Lovely War: the power of love in tragedy

Kelly Gildea, Literature Review Editor

War is a devastating and cruel force. It takes the lives of innocents, destroys families, and leaves nothing but destruction in its wake. The novel Lovely War by Julie Berry, which takes place during the Great War, details the horrors of World War I and its impacts on those involved in the brutal conflict. However, Berry crafts a story in which love perseveres and eventually triumphs over war, leaving her audience with the message that love is the most powerful force in the world.

The book opens with Aphrodite, the Greek goddess of love, caught having an affair with Ares, the god of war, by her husband Hephaestus. Hephaestus, the god of fire, agrees to grant Aphrodite a trial, during which she tells the love stories of four unique yet interconnected individuals: Hazel, a British pianist, James, a newly recruited British sniper, Colette, a Belgian singer, and Aubrey, an African-American soldier and musician. The book follows the four as they face countless hardships and are both reunited and broken apart by the war. 

Aphrodite begins her story with Hazel and James meeting at a dance, but the pair are separated when James is required to move to France to fight in the war. This inspires Hazel to travel to France to volunteer at a YMCA relief hut, where she meets Colette, a young woman who survived the Rape of Belgium (an outbreak of violence and murder against Belgium by Germany during WWI) and fled when German forces killed her family and first love. This part of the story is narrated by the god of death, Hades, emphasizing the devastation that Colette has faced and the resilience she has shown in its face.

While working at the relief hut, Hazel and Colette meet Aubrey, an African-American soldier with a passion for music. The readers learn of the racism Aubrey has faced even as he serves his country, and Berry highlights the injustice of the time period with emotional and gruesome scenes such as the brutal murder of Aubrey’s best friend. Eventually, Aubrey and Colette fall for one another, but face various challenges as an interracial couple due to the nature of the time period. Berry’s realistic and heart-wrenching portrayal of the racism African-Americans faced is clearly well-researched and connects the audience to their struggles during this time.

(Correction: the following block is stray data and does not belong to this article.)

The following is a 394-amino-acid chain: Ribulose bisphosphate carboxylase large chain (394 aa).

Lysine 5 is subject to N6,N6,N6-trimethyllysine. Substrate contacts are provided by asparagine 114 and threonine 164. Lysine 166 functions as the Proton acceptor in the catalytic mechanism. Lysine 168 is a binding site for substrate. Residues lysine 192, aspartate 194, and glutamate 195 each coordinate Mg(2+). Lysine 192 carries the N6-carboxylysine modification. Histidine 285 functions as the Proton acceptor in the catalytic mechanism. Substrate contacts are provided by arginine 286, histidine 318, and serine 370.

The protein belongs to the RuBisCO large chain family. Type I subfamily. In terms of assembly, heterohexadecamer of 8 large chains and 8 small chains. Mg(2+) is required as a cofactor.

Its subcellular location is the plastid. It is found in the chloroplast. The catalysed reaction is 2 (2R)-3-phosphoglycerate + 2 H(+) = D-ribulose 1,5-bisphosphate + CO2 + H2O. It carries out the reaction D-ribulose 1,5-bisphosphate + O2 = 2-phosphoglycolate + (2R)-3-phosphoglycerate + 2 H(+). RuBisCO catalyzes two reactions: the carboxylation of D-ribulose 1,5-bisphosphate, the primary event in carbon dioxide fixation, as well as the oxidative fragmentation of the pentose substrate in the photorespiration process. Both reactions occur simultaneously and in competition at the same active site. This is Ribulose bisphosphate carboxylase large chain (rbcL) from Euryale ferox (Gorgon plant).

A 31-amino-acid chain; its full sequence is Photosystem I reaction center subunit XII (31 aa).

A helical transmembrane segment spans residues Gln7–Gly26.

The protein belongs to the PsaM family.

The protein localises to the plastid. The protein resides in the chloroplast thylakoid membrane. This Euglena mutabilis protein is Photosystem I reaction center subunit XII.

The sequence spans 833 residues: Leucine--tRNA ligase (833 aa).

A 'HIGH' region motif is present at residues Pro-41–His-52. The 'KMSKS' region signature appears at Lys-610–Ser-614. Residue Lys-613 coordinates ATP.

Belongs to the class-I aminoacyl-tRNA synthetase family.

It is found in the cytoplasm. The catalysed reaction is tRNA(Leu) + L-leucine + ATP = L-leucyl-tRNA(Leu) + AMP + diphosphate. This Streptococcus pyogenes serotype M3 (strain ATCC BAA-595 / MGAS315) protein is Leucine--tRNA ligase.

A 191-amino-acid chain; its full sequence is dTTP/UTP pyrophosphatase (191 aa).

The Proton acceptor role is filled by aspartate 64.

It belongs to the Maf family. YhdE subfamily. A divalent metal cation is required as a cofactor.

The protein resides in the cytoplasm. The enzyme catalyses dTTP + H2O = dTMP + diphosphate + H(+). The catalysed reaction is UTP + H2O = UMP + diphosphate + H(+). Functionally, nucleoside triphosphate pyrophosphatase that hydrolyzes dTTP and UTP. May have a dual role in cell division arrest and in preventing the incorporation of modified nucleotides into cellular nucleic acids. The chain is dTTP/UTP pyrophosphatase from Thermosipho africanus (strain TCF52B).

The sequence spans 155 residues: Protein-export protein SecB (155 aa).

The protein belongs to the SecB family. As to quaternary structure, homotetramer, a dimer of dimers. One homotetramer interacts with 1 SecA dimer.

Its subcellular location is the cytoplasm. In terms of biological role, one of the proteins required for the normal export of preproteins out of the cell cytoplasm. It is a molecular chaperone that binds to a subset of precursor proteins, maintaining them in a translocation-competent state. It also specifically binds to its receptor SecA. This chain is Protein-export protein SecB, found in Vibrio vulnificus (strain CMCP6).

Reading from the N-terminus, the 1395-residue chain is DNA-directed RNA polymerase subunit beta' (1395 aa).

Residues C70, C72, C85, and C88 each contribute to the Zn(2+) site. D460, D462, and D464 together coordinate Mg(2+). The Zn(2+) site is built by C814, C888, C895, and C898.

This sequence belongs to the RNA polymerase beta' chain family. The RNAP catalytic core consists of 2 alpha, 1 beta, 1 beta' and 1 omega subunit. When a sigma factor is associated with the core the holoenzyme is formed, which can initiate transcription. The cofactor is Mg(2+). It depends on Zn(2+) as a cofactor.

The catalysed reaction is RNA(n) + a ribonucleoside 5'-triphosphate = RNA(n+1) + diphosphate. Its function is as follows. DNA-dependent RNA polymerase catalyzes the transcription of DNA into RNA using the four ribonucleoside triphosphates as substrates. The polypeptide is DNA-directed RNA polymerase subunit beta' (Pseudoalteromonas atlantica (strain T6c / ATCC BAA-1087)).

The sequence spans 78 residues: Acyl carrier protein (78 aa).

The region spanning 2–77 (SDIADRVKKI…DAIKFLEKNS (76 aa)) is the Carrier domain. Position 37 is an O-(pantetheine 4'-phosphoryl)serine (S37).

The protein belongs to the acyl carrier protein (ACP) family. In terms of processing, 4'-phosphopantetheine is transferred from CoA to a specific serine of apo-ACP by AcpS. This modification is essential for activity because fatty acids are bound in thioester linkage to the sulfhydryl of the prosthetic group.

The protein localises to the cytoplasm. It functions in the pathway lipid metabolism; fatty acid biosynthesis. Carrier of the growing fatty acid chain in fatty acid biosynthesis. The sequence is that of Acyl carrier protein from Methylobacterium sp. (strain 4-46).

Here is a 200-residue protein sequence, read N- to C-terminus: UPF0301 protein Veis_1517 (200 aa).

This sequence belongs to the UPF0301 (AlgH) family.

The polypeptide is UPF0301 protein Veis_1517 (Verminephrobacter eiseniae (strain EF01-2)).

Berry does an excellent job of captivating the readers, building complex characters who face unthinkable challenges and grow stronger in the process. The book is extremely emotional, detailing the physical and emotional horrors of war and depicting how these horrors have fundamentally changed each of the characters by the end of the novel. The setting is very vivid, as Berry takes the readers from the trenches of France to the magical lights of Paris. Incredibly well written and descriptive, the novel draws the readers in and attaches them to the characters, encouraging the audience to root for their happiness. 

The end of the novel brings a happy ending for all of the characters, giving the readers a satisfying end to a despondent story. Overall, the book was incredibly well-written, with a fast-paced and always developing plot, complex and interconnected characters, and an emphasis on the power of love as developed by the devastation of war and the narration of the Greek gods. Berry’s creative approach to the novel paired with phenomenal characterization and world-building make this book an incredible read.